With ever decreasing resources in the printed press and the rise of streamlined online outlets journalists are under pressure from all sides. They no longer have the luxury of turning every single press release that hits their inbox into news. So how can charities and social enterprises make the most out of working with the press?
Make their life easier
Don’t give journalists a press release, give them a story. Try to write in the style of the target publication giving all the key information so a reporter won’t have to chase you up for details. As a good guide of what a story needs, follow the old journalism list of who, what, where, when, why, how. The dreaded cheque presentation does not make a interesting story for readers so try to avoid them.
Always provide a good quality picture with every story. Consider the structure of the picture. A close-up of a couple of people that clearly illustrate the story is fair better than a long line-up of all the people involved in the piece. And don’t forget to add full caption details. A library of professional stock photos covering many different scenarios is worth investing in if your charity has the budget.
Understand their position
Get to know your target outlets’ publishing schedules. Be aware magazines tend to have longer lead times, working further in advance than weekly newspapers and daily editions aren’t interested in news stories that are a couple days out of date. Press officers often make the mistake of believing that following up a press release by a phone call will make their story stand out. It almost definitely won’t but will almost always irritates some hard-pushed journalist who already made a judgement about your story when they waded through the hundreds of emails they receive every day. And most importantly, don’t bug them on a deadline – you will not endear yourself or your charity to them and may get very short shrift. A phone call before you send it however, could give you a good steer on what they would like from the story.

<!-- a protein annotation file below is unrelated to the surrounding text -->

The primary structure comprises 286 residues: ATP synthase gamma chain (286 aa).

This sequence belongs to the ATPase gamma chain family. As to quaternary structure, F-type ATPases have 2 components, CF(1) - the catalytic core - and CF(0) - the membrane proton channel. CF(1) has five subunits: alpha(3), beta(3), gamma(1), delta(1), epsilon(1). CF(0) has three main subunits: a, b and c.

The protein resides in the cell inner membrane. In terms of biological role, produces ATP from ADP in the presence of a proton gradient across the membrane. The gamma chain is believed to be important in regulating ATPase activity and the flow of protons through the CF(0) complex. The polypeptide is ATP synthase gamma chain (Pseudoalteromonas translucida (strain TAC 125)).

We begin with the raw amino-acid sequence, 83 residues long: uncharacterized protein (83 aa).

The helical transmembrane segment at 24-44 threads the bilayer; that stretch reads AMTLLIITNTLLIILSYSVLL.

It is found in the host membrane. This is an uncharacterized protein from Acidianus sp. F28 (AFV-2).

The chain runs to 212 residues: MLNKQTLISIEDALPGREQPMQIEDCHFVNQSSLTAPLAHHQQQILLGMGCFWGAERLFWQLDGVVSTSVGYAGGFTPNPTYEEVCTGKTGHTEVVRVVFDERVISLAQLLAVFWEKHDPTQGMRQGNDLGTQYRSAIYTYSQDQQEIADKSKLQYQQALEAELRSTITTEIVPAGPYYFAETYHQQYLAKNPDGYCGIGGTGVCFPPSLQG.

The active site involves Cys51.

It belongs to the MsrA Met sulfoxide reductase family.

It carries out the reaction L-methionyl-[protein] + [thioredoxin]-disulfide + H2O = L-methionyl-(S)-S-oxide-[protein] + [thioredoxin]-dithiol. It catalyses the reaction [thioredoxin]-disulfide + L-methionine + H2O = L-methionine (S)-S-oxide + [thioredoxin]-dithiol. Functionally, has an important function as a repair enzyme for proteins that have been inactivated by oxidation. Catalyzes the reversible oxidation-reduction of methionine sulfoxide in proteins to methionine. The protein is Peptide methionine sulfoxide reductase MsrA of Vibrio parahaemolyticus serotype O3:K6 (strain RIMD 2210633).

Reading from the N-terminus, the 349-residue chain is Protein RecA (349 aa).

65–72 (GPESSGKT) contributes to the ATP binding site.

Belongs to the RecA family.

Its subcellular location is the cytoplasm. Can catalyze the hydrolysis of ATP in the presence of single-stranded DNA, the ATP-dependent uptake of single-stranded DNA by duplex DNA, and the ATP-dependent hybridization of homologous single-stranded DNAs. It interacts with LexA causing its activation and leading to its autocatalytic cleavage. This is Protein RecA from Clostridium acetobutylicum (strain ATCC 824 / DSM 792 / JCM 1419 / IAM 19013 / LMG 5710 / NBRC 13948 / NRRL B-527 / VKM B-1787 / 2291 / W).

A lot of words are needed to fill every edition or website so it is a great help to an outlet to know they will have certain fixed items they can rely on each week. Negotiating a partnership with a paper to become its charity of the year benefits both parties. They get a definite number of stories from you each week, their readers like to have a cause to get behind and believe it or not, journalists enjoy using their position for good in the community. And you get a fantastic fundraising and awareness raising opportunity.
Acknowledge the press’s help. Thank the reporters that helped you out personally. You will be remembered because so few people do, most just complain. These days the best way to show how much it means to your employers is to reshare the content when it is published. Boost traffic to the paper’s website through your social media, let your supporters know when the charity is going to be in the paper so they can go out and buy it. Nothing warms the cockles of hardened editors’ hearts like a boost in circulation. It also helps you by making sure more people see your story.
Big Heart Network has many years of journalism experience. We love passing on our expertise. If your organisation needs training on how tell your story so reporters and their reader will listen, contact us at firstname.lastname@example.org
Yellow Jigsaw is run by people who have shared aspirations to provide bespoke training and communications management in the public, voluntary and care sectors. The foundations of all our work is underpinned by social values.
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